The legal cannabis industry is budding before our eyes, and in just over two months, it'll really take shape in our neighbor to the north.

Following the passage of the Cannabis Act by the House of Commons and the Senate in June, recreational marijuana is set to officially go on sale on Oct. 17. This legalization should result in billions of dollars flowing into the legal Canadian cannabis industry, and perhaps even validate investors' belief that pot stocks are the next greatest thing since sliced bread.

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Alternative pot products come into focus

But what's often overlooked is that the marijuana industry is evolving. It's about far more than just dried cannabis these days. In fact, recreational marijuana legalization examples in Colorado, Washington, and Oregon, have all shown that oversupply and commoditization wreak havoc on dried flower pricing. This means growers are having to look at cannabis alternatives in order to ensure that their margins won't erode over time.

One of the more popular alternatives is cannabis oil. Though this is a niche product that'll primarily be targeted at medical marijuana patients, cannabis oil has far fewer pricing pressures attached to it when compared to dried cannabis. Growers such as CannTrust Holdings are expected to devote a significant portion of their production to oils as they expand.

Other cannabis alternative examples include concentrates, vaporized cartridges, edibles, and infused-beverages. It's worth pointing out that edibles and cannabis-infused beverages aren't going to be legal when the proverbial green flag waves on Oct. 17 in Canada. However, amendments written into the Cannabis Act allow Parliament to address the introduction of edibles and cannabis-infused beverages in the future. The expectation is that it'll be addressed, and legalized, in 2019.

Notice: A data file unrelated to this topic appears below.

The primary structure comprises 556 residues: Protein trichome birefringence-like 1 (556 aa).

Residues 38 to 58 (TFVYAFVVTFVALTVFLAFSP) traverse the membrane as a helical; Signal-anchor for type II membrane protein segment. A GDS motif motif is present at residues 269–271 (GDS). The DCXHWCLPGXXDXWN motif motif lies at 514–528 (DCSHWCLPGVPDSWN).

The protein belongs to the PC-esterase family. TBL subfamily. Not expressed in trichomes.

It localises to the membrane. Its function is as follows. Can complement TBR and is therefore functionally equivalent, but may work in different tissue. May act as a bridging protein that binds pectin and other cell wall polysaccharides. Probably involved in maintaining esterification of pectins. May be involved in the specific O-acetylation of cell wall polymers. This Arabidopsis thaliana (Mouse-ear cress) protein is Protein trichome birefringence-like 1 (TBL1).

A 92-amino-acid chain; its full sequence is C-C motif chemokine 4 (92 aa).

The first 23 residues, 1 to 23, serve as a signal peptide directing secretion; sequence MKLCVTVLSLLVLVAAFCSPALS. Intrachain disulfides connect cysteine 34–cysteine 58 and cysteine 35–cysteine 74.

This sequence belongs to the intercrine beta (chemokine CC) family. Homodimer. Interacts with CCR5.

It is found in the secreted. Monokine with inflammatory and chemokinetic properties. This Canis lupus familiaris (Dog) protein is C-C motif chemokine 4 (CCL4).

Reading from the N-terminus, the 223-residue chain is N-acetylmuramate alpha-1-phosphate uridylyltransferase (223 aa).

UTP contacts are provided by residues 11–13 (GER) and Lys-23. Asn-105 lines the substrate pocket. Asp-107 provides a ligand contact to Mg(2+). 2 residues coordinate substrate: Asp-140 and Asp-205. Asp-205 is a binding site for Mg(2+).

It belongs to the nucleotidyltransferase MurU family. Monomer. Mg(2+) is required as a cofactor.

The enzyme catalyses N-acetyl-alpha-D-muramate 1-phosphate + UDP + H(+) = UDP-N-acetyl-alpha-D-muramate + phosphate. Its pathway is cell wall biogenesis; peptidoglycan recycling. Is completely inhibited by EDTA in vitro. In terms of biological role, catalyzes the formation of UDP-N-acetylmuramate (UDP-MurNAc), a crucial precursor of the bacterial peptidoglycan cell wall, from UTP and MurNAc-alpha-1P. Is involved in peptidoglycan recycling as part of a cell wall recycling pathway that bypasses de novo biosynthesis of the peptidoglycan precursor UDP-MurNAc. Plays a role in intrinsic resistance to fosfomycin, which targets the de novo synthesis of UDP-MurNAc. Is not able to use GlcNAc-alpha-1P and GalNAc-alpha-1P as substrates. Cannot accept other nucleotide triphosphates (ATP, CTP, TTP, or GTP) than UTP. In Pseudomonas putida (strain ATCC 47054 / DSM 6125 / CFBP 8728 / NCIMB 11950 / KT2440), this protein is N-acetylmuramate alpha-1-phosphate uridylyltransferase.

It's this last cannabis alternative -- infused beverages -- that really has the alcohol industry intrigued.

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The alcohol industry sets its sights on infused beverages

Let's face a harsh reality for the alcohol industry: Sales growth isn't what it used to be. Innovation has provided a spark from time to time for major alcohol producers, but it's been tough to move the needle in recent years.

Making matters even dicier, the legalization of marijuana throughout various parts of the world could actually coerce consumers to opt for cannabis products as opposed to alcohol. This represents a wake-up call for big alcohol companies to consider joining, rather than fighting, the legal cannabis movement.

Last October, Constellation Brands (NYSE:STZ), the producer of Corona beer and a host of other well-known spirits, became the first major alcohol company to buddy-up with the marijuana industry. Constellation wound up taking a 9.9% equity stake in Canopy Growth Corp. (NYSE:CGC) totaling approximately $190 million, and has since given itself a chance to expand that stake by acquiring more than $150 million in convertible debt from Canopy. The idea here is that Constellation Brands and Canopy will work together to create new products, including beverages, to reach markets where marijuana has been legalized.